Opinion / Op-Ed Contributors

Don't panic at more bad realty news

By Michael Spencer (China Daily) Updated: 2014-08-26 06:54

Investors have been treated to a litany of bad news about the property market recently. China's National Bureau of Statistics reports that on average property prices in the country's 70 largest cities have fallen for three consecutive months and that in July price declines were recorded in 64 of the cities. In terms of gross floor area, residential property sales are down 9.4 percent year-on-year while housing starts are down 16.4 percent, the weakest data in at least five years.

Residential construction accounts for about 13 percent of GDP, directly and indirectly, so these data are worrying, suggesting a significant source of downward pressure on growth in the months ahead. With real estate loans accounting for about 20 percent of bank loans, falling property prices represent a risk to the health of the banking system as well.

The causes of the downturn in the property market are reasonably straightforward: income growth has slowed sharply in recent years and borrowing costs have gone up. Nominal GDP growth averaged 18 percent in 2010-11 but over the past two years has been only about half as high.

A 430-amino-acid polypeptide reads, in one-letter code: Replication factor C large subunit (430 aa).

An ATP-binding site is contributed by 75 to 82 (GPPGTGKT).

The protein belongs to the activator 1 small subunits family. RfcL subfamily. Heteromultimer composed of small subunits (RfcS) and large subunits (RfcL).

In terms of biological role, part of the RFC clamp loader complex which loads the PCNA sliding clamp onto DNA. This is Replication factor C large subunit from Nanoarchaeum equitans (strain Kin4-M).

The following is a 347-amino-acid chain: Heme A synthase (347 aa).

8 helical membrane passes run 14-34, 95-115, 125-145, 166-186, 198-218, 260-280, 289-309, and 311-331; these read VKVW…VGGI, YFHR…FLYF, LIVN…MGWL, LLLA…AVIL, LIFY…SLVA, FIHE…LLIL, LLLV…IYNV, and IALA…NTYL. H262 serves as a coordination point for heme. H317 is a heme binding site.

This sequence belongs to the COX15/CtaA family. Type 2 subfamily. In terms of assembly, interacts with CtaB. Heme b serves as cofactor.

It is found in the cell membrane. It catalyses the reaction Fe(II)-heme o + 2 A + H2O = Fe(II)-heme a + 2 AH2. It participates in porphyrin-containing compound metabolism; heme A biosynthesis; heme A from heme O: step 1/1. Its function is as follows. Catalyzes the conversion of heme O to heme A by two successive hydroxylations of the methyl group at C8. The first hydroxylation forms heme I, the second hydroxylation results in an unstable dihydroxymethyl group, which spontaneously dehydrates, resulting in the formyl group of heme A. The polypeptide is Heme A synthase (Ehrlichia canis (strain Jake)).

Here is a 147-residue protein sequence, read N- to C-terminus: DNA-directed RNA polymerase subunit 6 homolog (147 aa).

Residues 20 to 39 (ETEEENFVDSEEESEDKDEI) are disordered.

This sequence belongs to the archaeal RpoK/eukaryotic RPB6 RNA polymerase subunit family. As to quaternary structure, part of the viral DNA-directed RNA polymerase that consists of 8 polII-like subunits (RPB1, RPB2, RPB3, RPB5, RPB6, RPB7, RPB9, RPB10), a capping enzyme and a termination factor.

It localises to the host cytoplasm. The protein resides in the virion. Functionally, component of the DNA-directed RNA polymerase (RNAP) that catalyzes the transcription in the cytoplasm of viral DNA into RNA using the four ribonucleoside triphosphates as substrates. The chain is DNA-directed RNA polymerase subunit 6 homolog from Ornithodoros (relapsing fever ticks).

Don't panic at more bad realty news

Late last year, borrowers found the cost of credit was rising as banks pulled back from offering discounts on mortgages even to first-time homebuyers. As demand weakened and projects came to completion, the market faced excess supply. Property developers today report inventories of unsold, completed properties equal to about 14 months' sales.

But before we get too alarmed, let's put these facts into context. The decline in cumulative prices over the past three months is only about 1.5 percent. Prices are still at least a little higher than they were a year ago. People who bought property in the last six months may be disappointed but the vast majority of homebuyers are still sitting on healthy capital gains. And developers report that the anticipation of further upside to prices appears to be luring investors back into the market when prices have been cut substantially.

But does that make this a bubble? No. Secondary transactions are still only 18 percent of turnover in China's property market. People are not buying with a view to selling quickly to the next person in line. People are buying because they think the fundamentals are sound. And we agree.

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